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Monoamine Oxidase Inhibitors Cheat Sheet by

Phenelzine Antidepressants


Selegiline (Trans­dermal MAOI)


These medica­tions block MAOI enzymes in the brain, thereby increasing the amount of norepi­nep­hrine, dopamine, serotonin, and tyramine available for transm­ission of impulses.
An increased amount of these neurot­ran­smi­tters at nerve endings intens­ifies responses and relieves depres­sion.
However, the increase in tyramine can cause heightened blood pressure or hypert­ensive crisis if dietary and medication restri­ctions are not implem­ented.
Onset of therap­eutic action is not immediate, and usually takes 2 to 4 weeks.
Less frequently used in comparison to other antide­pre­ssants due to food/drug intera­ctions and adverse effects.

Therap­eutic Uses

Bulimia Nervosa
Panic Disorder
Social Anxiety Disorder
Genera­lized anxiety Disorder
Obsessive Compulsive Disorder
Post-t­rau­matic Stress Disorder


CNS Depression
Nursing Action and Education
Anxiety, agitation, mania, or hypomania
Observe for effects and notify the provider if they occur
Orthos­tatic Hypote­nsion
Monitor blood pressure and heart rate for orthos­tatic changes. Hold medication and and notify the provider of signif­icant changes. Instruct the client to change positions slowly.
Hypert­ensive crisis (resulting from intake of dietary tyramine, which could lead to a cerebral vascular accident) Severe hypert­ension (as a result of intensive vasoco­nst­riction and stimul­ation of the heart), headache, nausea, increased heart rate, and increased blood pressure.
Administer phento­lamine IV (a rapid-­acting alpha-­adr­energic blocker) or nifedipine SL. Provide continuous cardiac monitoring and respir­atory support as indicated
Local rash with transd­ermal prepar­ation
Choose a clean, dry area for each applic­ation. Apply a topical glucoc­ort­icoid on the affected area

Contra­ind­ica­tions/ Precau­tions

MAOIs are a pregnancy risk category C. Not generally recomm­ended for use during pregnancy or breast­fee­ding. Notify the provider and they will determine if the risks of taking the medication out-weigh the benefits
Contra­ind­icated in clients taking SSRIs and in those who have pheoch­rom­ocy­toma, heart failure, cardio­vas­cular, and cerebral vascular disease, and serve renal insuff­ici­ency.
Use cautiously in clients who have diabetes and seizure disorders or those taking TCAs
Transd­ermal selegiline is contra­ind­icated for clients taking carbam­azepine or oxcarb­aze­pine, which can increase blood levels of the MAOIs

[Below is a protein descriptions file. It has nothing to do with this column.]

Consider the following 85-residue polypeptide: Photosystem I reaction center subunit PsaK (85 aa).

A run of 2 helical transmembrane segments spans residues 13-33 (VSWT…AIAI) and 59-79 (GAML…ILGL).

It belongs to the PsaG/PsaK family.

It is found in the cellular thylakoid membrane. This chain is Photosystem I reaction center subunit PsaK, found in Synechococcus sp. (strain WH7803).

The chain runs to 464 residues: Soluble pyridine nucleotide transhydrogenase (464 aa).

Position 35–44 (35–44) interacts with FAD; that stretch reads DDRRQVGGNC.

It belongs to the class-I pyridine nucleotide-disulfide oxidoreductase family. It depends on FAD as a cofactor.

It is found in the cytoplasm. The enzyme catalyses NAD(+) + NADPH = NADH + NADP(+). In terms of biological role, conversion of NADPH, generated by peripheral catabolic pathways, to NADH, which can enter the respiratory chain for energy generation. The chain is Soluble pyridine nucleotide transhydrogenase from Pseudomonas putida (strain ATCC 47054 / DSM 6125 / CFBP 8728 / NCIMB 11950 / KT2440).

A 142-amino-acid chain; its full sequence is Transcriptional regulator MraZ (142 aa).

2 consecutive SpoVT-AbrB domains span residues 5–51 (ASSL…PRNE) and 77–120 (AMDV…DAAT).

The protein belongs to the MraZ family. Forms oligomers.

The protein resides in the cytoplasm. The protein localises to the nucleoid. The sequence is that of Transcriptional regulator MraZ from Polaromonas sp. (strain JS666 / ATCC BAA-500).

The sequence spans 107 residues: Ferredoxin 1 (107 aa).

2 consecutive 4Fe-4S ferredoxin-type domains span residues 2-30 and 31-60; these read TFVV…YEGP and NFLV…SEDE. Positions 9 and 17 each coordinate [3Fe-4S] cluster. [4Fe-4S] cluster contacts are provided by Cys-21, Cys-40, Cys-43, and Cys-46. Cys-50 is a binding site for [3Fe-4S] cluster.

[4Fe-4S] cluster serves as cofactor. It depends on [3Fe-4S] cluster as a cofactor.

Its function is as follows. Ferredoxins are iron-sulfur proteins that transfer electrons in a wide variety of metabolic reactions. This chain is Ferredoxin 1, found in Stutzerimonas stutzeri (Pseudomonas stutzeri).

Client Education and Nursing Action
Indire­ct-­acting sympat­hom­imetic medica­tions (ephed­rine, amphet­amine) promote the release of norepi­nep­hrine and can lead to hypert­ensive crisis
Avoid over the counter decong­estants and cold remedies, which frequently contain medica­tions with sympat­hom­imetic action
Use of tricyclic antide­pre­ssants can lead to hypert­ensive crisis
Use MAOIs and TCAs cautiously
Use of SSRIs can lead to serotonin syndrome
Avoid concurrent use
Antihy­per­ten­sives have an additive hypote­nsive effects
Monitor blood pressure. Notify the provider if there is a signif­icant drop in blood pressure. A reduced dosage of antihy­per­tensive can be indicated
Use of meperidine can lead to hyperp­yrexia
Use an altern­ative analgesic
Tyramine rich foods (aged cheese, avocados, salami, figs, bananas) can lead to hypert­ensive crisis
Assess for ability to follow strict adherence to dietary restri­ctions. Provide clients with written instru­ctions regarding foods and beverages to avoid. Monitor for manife­sta­tions and notify the provider if they occur. Avoid taking any medica­tions without approval of the provider. Dietary and medication restri­ctions should be continued for 2 weeks after the MAOIs have been discon­tinued.
Concurrent use of vasopr­essors (pheny­let­hyl­amine, caffeine) can result in hypert­ension
Avoid foods that contain these agents (caffe­inated drinks, chocolate, fava beans, ginseng)
General anesth­etics
MAOIs should not be used within 10 to 14 days before or after surgery.


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